Marburg Virus Disease: What To Know Now

Marburg virus; 1968; F. A. Murphy; Cynthia Goldsmith
Photo Credit: CDC/Frederick Murphy

The recent Marburg virus disease outbreak in Equatorial Guinea once again highlights the lethal threat from pathogens and the need for proven vaccines and medicines. Sabin Vaccine Institute is advancing a vaccine for Marburg that is considered furthest along in development — and slated for Phase 2 clinical trials this year.

Sabin’s Vice President of Non-clinical Research & Development, Thomas King, offers some insights into the disease and Sabin’s candidate vaccine.

1.    What is Marburg virus disease and how is it transmitted to humans?

The first known Marburg virus disease (MVD) outbreaks occurred in 1967 in Germany and Serbia. The virus causes severe hemorrhagic fever in both people and non-human primates. According to the World Health Organization, the incubation period is anywhere between 2-21 days and symptoms begin abruptly with a high fever, acute headache, and extreme fatigue. As the disease progresses, it becomes severe and can include pancreatic inflammation, shock, liver and immune system failure, and massive hemorrhaging. The severity of MVD is underscored by its high case fatality rate, 23-90%.

Some experts believe that contact with infected fruit bat feces or aerosols is the likely reason for the spillover to humans. More research is needed to determine if other species may also host the virus.

2.    How is Marburg transmitted between humans?

The virus can spread between people through contact with body fluids (such as saliva, sweat, urine, stool, breast milk) of sick or deceased individuals.

3.    What makes Marburg so infectious?

The primary means of infection is through small openings in mucous membranes such as those in the nose and mouth, where immune cells are located. As these immune cells are targets for Marburg virus, there is ample opportunity for infection to take root soon after exposure. The virus quickly spreads to other major organs such liver, lymph node and spleen. From that point, the infection is systemic and it is difficult for the immune system to fight off the disease.

4.    What are the challenges for vaccine development and deployment when responding to an outbreak when vaccines are not approved?

One of the major challenges is the availability of vaccines with sufficient non-clinical and clinical data that are in vials and ready to ship the moment of an outbreak. We can’t forecast when an outbreak will occur and how many people it will affect. As a result, traditionally large companies have less commercial incentive to develop “outbreak” vaccines” such as Marburg vaccines or those for other diseases that appear only sporadically. For non-profits – such as Sabin – securing funding to develop “outbreak” vaccines is a major challenge.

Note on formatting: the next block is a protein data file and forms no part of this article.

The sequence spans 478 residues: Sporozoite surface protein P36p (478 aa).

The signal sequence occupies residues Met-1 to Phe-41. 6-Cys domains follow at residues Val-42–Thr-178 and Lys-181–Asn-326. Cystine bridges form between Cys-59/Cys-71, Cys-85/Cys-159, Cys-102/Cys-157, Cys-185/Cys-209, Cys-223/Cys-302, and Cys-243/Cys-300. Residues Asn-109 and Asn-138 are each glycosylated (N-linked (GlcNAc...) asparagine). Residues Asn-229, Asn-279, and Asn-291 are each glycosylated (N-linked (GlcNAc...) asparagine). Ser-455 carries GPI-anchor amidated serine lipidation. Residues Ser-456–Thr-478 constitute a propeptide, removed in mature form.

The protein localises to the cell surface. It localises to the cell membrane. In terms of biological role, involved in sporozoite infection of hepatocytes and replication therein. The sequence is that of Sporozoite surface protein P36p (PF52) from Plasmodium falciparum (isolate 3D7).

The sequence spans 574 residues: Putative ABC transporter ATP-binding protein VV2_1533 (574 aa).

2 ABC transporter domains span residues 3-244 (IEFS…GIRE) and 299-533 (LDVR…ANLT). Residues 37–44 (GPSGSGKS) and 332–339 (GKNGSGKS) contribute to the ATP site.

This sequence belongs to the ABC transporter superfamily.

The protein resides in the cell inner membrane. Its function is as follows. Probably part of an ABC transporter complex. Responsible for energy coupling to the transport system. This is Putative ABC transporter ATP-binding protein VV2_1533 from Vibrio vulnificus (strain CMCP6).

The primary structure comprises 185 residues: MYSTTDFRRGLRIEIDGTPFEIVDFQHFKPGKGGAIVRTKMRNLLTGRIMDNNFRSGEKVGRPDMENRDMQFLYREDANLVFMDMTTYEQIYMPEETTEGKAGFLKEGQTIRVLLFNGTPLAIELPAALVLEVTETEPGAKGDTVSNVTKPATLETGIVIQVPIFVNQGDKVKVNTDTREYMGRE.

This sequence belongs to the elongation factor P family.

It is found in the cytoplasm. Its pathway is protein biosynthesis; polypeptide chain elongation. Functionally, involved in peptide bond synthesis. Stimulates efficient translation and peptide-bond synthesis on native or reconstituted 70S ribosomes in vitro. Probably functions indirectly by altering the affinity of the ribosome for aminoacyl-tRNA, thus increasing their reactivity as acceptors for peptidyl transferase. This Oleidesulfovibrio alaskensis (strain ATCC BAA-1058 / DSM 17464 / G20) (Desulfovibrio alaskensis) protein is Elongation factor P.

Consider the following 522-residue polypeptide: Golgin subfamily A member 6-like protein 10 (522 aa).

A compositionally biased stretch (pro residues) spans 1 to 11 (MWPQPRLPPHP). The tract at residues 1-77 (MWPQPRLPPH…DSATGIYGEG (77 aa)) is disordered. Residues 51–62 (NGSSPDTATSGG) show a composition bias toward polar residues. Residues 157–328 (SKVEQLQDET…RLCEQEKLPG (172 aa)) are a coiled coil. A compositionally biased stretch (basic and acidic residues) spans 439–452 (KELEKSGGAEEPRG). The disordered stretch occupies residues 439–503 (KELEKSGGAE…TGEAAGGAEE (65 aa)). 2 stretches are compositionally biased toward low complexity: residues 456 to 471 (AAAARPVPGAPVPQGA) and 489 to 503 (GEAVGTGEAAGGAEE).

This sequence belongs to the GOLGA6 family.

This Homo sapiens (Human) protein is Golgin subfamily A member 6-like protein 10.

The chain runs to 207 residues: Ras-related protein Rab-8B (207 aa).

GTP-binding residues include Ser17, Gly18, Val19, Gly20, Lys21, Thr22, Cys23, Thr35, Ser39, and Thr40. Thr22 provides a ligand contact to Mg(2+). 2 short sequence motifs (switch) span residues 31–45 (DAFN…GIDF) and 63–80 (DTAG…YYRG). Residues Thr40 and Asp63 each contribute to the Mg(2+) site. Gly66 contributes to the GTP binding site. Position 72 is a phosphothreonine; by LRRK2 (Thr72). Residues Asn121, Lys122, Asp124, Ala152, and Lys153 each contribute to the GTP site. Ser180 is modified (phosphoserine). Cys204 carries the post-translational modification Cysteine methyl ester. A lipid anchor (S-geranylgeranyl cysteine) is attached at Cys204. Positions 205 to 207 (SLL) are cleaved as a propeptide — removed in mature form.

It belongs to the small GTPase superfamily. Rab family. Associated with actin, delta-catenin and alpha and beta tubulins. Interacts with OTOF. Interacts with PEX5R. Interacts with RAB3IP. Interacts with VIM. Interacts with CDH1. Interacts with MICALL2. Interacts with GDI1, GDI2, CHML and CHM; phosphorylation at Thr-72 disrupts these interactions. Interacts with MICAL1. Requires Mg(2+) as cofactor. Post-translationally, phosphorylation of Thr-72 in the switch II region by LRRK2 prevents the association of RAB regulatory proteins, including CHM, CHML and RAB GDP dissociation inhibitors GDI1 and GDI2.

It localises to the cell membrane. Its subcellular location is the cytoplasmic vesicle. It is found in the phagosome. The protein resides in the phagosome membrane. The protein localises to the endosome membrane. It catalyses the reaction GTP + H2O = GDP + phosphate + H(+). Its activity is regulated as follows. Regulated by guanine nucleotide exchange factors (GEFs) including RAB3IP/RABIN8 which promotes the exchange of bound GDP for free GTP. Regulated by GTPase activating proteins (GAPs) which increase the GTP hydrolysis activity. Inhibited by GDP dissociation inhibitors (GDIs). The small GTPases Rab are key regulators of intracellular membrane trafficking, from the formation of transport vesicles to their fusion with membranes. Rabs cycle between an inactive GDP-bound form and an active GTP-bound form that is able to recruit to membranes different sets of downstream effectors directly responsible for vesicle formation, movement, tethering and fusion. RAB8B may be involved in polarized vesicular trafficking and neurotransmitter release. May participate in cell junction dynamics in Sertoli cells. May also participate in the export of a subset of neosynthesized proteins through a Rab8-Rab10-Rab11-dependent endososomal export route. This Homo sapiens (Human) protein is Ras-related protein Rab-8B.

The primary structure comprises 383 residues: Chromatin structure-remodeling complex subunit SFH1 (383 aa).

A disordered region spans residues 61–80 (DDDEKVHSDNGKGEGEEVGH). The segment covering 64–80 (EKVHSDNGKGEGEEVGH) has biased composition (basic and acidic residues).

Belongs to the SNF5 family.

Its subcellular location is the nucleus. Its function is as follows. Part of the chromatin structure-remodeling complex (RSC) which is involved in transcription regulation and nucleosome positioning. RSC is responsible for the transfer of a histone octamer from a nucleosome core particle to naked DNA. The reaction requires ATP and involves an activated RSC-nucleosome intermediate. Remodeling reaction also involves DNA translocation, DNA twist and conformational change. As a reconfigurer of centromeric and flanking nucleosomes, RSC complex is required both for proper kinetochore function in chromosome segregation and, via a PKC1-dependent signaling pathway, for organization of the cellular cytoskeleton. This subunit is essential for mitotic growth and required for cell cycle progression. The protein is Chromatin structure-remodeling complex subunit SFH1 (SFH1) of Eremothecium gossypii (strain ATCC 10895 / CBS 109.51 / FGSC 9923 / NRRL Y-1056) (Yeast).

Specifically, once an outbreak is declared, we face operational challenges such as manufacturing and shipping vaccine doses, while ensuring all necessary regulatory standards are met. Once the vaccine is in the field, important data needs to be collected to support its licensure. We learned a lot from our successful delivery of Ebola Sudan vaccine during the Uganda outbreak late last year.

5.    How does the Sabin Marburg virus vaccine work?

Sabin’s vaccine is carried to the cells through a harmless, non-replicating chimpanzee adenovirus. The adenovirus (usually the cause of colds or flu) has been engineered to contain a Marburg virus gene that is normally involved in infection. When an individual is injected, the gene is delivered into their cells, and synthesis of the Marburg glycoprotein begins. The immune system rapidly detects the presence of the newly made foreign glycoprotein and generates protective immune cells which remain at the ready for a future exposure (memory cells).  If the individual is exposed to the virus post-vaccination, the memory immune cells burst into action to protect the individual by preventing or drastically reducing Marburg virus replication in the body.

6.    Sabin is the only organization with Marburg vaccine substance. How did it perform in human clinical trials and what are the next steps?

Based on data to-date, the Sabin Marburg vaccine is safe and induces an immune response. The first-in- human trials were conducted by the National Institutes of Health in 40 volunteers at the Walter Reed Army Institute of Research Clinical Trials Center; the study was recently published in The Lancet. A similar study was also conducted by Sabin Vaccine Institute in 16 subjects, with a very similar outcome.

Next steps include further production of the vaccine for clinical trials, thanks to a contract with the U.S. Biomedical Advanced Research and Development Authority (BARDA). Sabin also is planning a larger Marburg vaccine trial for later this year to further evaluate safety and immunogenicity in countries where Marburg outbreaks may be expected to occur.